Humintell Director Dr. David Matsumoto recently conducted a webinar on “Understanding Rapport and its Possible Components” for the International Association of Interviewers (IAI).
Please enjoy this recording of the recent webinar as well as the outline he wrote that preceded it.
Anyone and everyone who expounds an ethical, non-confrontational, empirically-based approach to interviewing acknowledges the importance of rapport. And for good reason: Rapport has been documented in basic social psychological research for decades as a crucial element in any successful human interaction involving coordination and cooperation among interactants. Recent empirical studies have increasingly demonstrated it is also critical to investigative interviewing. Anyone who does investigative interviewing can attest to its importance.
Of course, I am preaching to the choir. As I write this I am reading the IAI February 2020 Featured Blog entitled “Successful interviews: Why rapport is crucial to policing.” It, along with IAI’s recent webinar on rapport, are excellent examples of the importance of rapport in investigative interviewing.
As I have been researching, thinking about, and struggling with this important topic, I have come to realize that we still don’t have good answers to some really fundamental questions about rapport. These include what exactly is rapport? And what is it not? Is it necessary or sufficient for successful investigative interviews? Are there other equally if not more important concepts that are crucial to successful interviews?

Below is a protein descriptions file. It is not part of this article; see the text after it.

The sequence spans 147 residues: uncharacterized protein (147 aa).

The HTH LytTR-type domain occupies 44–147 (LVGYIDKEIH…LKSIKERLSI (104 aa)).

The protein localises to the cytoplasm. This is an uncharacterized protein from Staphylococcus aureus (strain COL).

Answers to these very basic, but very important, questions are not found in the scientific literature, either.
Still, it seems to me that we should seek answers or clarity to these questions because how we land on them can influence many things, including our understanding about the nature and function of rapport in interviews; how to establish, maintain, and repair it; and whether there are other concepts that we should also keep in mind when conducting interviews.
In this webinar, I will raise these questions, bringing examples from the scientific literature as well as practical applications. I won’t provide a recipe for how to establish and maintain rapport in investigative interviews, because there are so many extremely competent interviewers, especially those certified in the CFI/IAI method! But I would like to raise awareness of some important questions, and possible limitations, of the concept of rapport, and bring to bear whatever scientific evidence there is to address these issues.
The overall goal of the webinar will be to raise awareness about and critical thinking related to this incredibly important concept to investigative interviews.